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I'm creating another HTML/CSS fiddle web app. It is based on Sinatra and supports SASS with Compass extensions.

Here's how it works.

1) Require Compass and extensions:

require 'compass'
require 'singularitygs'
require 'breakpoint-slicer'

2) Add Compass load paths into Sass class:

Compass.sass_engine_options[:load_paths].each do |path|
  Sass.load_paths << path
end

This code is borrowed from SassMeister.

3) Receive an AJAX request with SASS, compile and return CSS:

post '/compile-sass' do
  sass = params[:sass]

  begin
    sass(sass.chomp, {:style => :nested, :quiet => true})
  rescue Sass::SyntaxError => e
    status 200
    e.to_s
  end if sass
end

Kinda very simple functionality. A user has to provide SASS code where manually he @imports any of supported Compass extensions:

@import breakpoint-slicer

html
  +from(3)
    background-color: pink

Questions:

  1. Is it safe to let users import anything? When an extension outside of SASS load paths is being imported, SASS won't compile and throws an error. But JedFoster, the author of SassMeister, considers such behavior a performance and security hole and has made SassMeister comment out manual imports. Why?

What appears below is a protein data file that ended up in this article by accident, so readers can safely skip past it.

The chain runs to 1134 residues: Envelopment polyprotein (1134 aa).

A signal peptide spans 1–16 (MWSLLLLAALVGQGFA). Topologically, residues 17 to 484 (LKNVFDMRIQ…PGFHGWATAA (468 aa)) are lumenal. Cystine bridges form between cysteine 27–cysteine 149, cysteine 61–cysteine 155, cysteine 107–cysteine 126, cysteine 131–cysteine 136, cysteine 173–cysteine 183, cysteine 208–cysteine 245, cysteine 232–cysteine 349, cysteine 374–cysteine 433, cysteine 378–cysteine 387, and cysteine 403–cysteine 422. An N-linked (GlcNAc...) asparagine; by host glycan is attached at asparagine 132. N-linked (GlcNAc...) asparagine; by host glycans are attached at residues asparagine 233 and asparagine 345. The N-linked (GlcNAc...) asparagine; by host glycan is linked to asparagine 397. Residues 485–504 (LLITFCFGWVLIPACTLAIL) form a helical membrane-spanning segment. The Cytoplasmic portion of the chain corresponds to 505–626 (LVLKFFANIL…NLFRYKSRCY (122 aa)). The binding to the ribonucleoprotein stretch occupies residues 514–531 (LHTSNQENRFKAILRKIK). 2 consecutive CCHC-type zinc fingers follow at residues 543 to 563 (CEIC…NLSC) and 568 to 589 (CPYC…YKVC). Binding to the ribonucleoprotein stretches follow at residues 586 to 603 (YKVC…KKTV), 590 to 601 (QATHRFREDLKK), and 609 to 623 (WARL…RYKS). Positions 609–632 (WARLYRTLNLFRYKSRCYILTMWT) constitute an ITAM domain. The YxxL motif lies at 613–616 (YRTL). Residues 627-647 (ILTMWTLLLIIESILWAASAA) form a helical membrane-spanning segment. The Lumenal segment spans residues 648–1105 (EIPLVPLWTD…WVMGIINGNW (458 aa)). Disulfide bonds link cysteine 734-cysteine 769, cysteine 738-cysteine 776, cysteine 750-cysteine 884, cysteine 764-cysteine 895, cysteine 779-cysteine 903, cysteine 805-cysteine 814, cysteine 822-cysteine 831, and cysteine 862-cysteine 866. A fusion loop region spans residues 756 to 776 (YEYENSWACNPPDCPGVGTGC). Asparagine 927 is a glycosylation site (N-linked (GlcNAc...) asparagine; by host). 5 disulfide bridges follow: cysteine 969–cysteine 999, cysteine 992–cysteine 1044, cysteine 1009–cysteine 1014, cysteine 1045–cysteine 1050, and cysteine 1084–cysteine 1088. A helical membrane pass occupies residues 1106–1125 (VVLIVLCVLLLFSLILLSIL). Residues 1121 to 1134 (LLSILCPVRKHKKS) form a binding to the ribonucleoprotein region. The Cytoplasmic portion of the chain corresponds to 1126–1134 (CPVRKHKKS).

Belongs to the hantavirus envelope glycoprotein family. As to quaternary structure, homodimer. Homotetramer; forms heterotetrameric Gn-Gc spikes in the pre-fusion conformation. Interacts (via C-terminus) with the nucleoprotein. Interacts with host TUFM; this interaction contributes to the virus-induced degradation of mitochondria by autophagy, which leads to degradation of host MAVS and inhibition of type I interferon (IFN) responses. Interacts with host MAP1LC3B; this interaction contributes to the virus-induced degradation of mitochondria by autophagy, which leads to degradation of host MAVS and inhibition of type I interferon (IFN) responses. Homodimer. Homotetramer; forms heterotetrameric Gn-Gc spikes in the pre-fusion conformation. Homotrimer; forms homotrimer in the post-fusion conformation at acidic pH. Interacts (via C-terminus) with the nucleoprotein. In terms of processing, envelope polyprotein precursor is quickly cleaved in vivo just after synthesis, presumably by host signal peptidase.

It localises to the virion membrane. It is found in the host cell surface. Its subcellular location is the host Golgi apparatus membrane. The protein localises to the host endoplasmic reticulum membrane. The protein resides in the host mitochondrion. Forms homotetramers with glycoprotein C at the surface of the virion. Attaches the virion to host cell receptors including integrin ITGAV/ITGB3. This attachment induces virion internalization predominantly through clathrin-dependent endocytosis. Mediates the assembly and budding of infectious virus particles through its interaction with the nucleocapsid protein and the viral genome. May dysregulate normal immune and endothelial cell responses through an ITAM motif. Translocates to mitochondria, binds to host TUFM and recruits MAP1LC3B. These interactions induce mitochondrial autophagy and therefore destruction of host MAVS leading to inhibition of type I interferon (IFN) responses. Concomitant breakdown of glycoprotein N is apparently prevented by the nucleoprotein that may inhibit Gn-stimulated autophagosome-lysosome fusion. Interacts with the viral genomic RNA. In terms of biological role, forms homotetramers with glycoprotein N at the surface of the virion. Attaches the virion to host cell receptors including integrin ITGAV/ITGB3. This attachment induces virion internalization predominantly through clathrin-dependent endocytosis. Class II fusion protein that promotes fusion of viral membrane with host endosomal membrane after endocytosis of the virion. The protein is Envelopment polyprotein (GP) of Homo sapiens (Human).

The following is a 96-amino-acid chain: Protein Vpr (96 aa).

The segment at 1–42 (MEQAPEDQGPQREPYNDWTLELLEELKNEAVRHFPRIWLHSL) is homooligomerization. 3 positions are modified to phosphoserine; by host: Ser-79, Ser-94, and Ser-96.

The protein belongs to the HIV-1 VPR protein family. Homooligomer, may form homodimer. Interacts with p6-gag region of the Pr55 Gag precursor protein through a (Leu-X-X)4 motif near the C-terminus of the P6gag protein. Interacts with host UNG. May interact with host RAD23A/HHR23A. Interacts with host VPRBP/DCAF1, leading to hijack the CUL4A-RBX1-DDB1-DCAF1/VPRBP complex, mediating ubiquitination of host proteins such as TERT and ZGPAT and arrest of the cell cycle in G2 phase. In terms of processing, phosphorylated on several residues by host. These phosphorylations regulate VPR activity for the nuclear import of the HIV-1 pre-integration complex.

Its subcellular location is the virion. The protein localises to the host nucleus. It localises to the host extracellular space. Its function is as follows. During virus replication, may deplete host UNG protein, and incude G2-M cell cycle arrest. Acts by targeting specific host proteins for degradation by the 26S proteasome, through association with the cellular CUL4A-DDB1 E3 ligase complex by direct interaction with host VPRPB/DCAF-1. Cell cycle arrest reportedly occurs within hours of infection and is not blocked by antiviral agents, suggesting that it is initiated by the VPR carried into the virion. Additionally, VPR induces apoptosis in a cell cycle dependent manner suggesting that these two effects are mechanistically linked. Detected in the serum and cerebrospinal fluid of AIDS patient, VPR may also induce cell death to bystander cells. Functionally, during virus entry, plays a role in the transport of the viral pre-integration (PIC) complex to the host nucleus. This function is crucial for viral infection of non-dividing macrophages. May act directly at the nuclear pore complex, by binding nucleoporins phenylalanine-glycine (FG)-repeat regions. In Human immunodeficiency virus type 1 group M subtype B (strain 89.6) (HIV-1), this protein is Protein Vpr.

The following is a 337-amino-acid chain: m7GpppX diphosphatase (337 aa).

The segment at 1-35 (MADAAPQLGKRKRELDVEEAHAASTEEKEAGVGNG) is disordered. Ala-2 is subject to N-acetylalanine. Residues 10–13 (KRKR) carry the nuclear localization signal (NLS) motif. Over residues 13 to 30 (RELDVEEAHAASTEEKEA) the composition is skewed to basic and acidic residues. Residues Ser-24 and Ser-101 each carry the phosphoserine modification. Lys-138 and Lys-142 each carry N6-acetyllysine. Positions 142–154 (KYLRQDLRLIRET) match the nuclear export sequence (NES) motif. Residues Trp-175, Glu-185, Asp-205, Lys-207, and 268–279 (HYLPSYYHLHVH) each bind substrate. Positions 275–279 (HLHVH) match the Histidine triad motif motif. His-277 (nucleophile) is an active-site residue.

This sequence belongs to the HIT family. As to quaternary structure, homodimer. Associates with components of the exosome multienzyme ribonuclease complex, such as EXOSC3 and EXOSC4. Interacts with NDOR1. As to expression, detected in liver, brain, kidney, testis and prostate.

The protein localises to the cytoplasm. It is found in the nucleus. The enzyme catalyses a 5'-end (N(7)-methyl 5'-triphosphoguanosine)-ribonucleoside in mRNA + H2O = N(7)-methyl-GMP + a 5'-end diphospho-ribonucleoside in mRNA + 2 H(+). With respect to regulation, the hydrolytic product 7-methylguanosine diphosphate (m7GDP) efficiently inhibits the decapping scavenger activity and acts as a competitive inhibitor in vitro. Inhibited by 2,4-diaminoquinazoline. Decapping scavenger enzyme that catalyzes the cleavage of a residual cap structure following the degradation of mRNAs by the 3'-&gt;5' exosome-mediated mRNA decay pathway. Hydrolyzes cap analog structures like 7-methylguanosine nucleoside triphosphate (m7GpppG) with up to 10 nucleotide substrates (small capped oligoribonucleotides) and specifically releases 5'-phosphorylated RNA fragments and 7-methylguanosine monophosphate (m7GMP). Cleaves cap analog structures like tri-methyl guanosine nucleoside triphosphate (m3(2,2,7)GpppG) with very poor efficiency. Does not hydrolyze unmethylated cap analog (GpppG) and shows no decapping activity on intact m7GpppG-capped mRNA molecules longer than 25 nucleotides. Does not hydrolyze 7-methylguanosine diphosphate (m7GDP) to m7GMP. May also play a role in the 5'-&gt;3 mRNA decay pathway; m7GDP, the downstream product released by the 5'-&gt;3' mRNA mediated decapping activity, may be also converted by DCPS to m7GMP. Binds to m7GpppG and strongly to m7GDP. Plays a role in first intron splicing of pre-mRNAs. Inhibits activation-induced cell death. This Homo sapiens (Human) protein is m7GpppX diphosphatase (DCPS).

2. Is there anything that i can improve in the given code?

share|improve this question
1  
I don't know about the other questions, you might ask Jed Foster directly, but I'd change that status to 400 as that's what it's for, and halt 400, e.to_s is shorter. – iain Apr 30 '13 at 7:55
    
@iain, this is not an option. With status 200 the error text is retrieved by AJAX and pasted into the page for user to consider. The error text is a message from SASS compiler pointing at the problematic line. With halt 400, AJAX fails and reports a generic error. – lolmaus - Andrey Mikhaylov Apr 30 '13 at 8:55
    
What flavour of javascript are you using? For example, jQuery allows you to pass in an error handler or define global error handlers. I'm sure any of the other major js libraries support something similar. – iain Apr 30 '13 at 18:16

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